Out of the bag: understanding the tools of CAT

Author: John Crabb | Published: 30 Nov 2018
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When the consolidated audit trail (CAT) comes into full effect later this year, firms must ensure that the data they submit is accurately reported and that they take full advantage of the technological infrastructure in place to do so. This was the message at the CAT and the Future of Market Surveillance panel at the Securities Industry and Financial Markets Association’s (Sifma) Equity Market Structure Conference in New York this week.

CAT, also known as Rule 613, was introduced by the Securities and Exchange Commission (SEC) in 2015 to create a comprehensive database that tracks equity and option securities that are trading through the US capital markets as part of the national market systems (NMS). The data will be used by regulators in order to effectively survey the market and allow them to focus their reconstruction efforts most effectively. 

The task of reporting is obviously a mammoth one. When asked what types of specific information that it is critical to include when reporting this data, senior policy advisor at the SEC Mark Donohue said that it is a question with practical elements, cost elements and use elements.

From the SEC perspective, he said, one of the major uses if market construction and understanding what happened during times of most stress by recreating the data.

Panelists at the CAT and the Future of Market Surveillance panel

“If we think about the data elements that are required to be normalised so that a routine surveillance can be run, that is not necessarily the exact same data elements are necessary to be effectively recreated for projection,” he said. “Rejection messages are very helpful to understand market reconstruction, but may not be as advantageous from a surveillance standpoint. 

He added: “We need to keep in mind the market reconstruction component and policy components as well.”

Donohue continued to say that he can conceive a future where data elements get added to CAT so that policy decisions can be made on a more informed basis. Additional elements can point you in different directions, he concluded.

The technology itself

From the perspective of the overall architecture of the database, one of the issues around using machine learning or pattern is that machines are very good at picking up patters, but struggle to make distinctions of what is actually relevant, an area where humans still maintain an edge. 

Gregg Berman, director of market analytics and regulatory structure at Citadel, who moderated the panel, asked what types of tools and technologies the CAT will be able to provide to the industry to ensure that that the database is correct, and ensure that if you are running machine in order to look for a pattern it is at least possible to know that it is coming up with analysis based on accurate data.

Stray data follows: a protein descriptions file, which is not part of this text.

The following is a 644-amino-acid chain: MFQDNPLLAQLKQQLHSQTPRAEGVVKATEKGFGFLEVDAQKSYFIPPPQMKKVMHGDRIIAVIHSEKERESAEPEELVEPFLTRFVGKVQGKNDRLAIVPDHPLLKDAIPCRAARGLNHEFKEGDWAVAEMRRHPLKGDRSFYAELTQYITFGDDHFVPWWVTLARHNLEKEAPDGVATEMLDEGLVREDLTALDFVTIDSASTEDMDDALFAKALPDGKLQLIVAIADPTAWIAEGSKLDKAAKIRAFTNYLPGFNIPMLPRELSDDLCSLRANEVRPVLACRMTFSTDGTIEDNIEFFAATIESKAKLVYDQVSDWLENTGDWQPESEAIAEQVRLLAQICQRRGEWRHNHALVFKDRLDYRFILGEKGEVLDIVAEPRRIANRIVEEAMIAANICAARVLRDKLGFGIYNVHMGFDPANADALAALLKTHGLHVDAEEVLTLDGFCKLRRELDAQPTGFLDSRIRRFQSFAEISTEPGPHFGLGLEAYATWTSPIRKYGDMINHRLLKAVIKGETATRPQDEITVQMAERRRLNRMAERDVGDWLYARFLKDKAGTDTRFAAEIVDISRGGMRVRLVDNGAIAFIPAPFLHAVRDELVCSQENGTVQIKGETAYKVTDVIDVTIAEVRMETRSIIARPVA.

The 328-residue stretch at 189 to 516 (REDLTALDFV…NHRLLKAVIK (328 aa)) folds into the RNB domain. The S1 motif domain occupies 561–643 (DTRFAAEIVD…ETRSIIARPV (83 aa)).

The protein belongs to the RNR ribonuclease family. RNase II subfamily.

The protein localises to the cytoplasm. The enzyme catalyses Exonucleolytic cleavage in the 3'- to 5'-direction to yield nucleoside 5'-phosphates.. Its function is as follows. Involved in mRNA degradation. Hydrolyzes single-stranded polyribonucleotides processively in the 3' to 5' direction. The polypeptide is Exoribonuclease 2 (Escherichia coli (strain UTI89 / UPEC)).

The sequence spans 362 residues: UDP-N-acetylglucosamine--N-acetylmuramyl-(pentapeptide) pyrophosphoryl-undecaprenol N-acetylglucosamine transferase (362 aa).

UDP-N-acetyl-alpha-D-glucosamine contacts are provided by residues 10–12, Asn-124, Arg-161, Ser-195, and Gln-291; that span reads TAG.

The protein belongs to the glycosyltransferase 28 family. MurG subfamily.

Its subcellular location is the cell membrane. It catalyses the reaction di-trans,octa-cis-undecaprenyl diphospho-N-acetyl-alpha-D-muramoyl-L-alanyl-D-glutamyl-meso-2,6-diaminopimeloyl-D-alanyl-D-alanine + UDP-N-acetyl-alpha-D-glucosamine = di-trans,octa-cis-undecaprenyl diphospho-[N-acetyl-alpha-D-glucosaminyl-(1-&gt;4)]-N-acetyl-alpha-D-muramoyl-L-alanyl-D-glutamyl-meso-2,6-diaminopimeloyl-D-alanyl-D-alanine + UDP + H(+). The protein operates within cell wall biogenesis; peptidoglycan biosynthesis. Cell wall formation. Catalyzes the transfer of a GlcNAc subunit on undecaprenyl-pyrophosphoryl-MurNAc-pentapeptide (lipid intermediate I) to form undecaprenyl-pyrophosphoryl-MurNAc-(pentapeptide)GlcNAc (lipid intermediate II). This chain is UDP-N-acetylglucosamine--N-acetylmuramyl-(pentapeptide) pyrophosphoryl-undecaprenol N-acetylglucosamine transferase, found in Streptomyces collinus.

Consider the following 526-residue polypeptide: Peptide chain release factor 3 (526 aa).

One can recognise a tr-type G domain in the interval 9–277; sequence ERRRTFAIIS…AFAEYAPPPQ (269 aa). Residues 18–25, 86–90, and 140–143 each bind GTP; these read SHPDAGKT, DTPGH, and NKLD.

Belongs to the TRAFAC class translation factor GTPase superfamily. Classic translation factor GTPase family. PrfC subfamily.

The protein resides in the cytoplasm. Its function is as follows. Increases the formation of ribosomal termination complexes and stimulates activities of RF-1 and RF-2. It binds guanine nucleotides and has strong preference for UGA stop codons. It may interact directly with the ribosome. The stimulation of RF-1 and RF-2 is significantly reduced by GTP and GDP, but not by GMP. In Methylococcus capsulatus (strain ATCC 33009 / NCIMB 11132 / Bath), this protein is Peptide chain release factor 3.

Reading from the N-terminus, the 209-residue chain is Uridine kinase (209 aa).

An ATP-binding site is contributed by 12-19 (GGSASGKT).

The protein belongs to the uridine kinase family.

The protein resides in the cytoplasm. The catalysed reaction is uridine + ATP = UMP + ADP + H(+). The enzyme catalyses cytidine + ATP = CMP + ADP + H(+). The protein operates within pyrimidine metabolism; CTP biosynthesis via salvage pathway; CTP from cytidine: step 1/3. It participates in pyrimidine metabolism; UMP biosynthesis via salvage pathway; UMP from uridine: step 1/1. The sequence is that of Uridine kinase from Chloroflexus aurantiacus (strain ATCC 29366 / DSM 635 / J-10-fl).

“There is actually a fair amount of tech built into the system itself to ensure the authenticity of the data that we are seeing,” said Shane Swanson chief compliance officer of Thesys CAT – the plan processor of the project, who is overseeing the build and operation of the system itself.

"There is a fair amount of tech built into the system itself to ensure the authenticity of the data"

The authenticity process of knowing that you are getting data from who you think you are getting it from is a very important aspect. 

“We store all the data in as raw a recorded format as possible, then we do the internal transformation and make it into an internal binary that can actually be recorded in an efficient manner,” he said.

If there is any ever question from a CAT reporter during the reporting phase when a firm raises an issue with the data, then we can go back to the actual raw level data that was actually received, do a comparison and make sure that it marries with the actual data that was submitted, he continued.

“There is always that capability. Obviously in terms of error corrections and reporting that data is also presented back to the firm so that they can make all those changes if there is a legitimate error.”

From the compliance perspective, Joanna Fields chief executive officer and founder of Aplomb Strategies suggested that spends most of her time dealing with data integrity issues at clients that are trying to deal with CAT.

“My suggestions to firms are pretty simple,” she said. “Hire a new trendy data office, someone that can go in and make sure that if you do a million trades that they all feed into your surveillance systems properly.”

“If you trade a million shares of IBM, then you should have that number of shares in your surveillance system and you should be able to deal with things like duplication and making sure that your data is actually complete,” she added.

See also  

Market to SEC: no doomsday scenario for IPOs 

FRTB meeting regulatory objectives not a priority for banks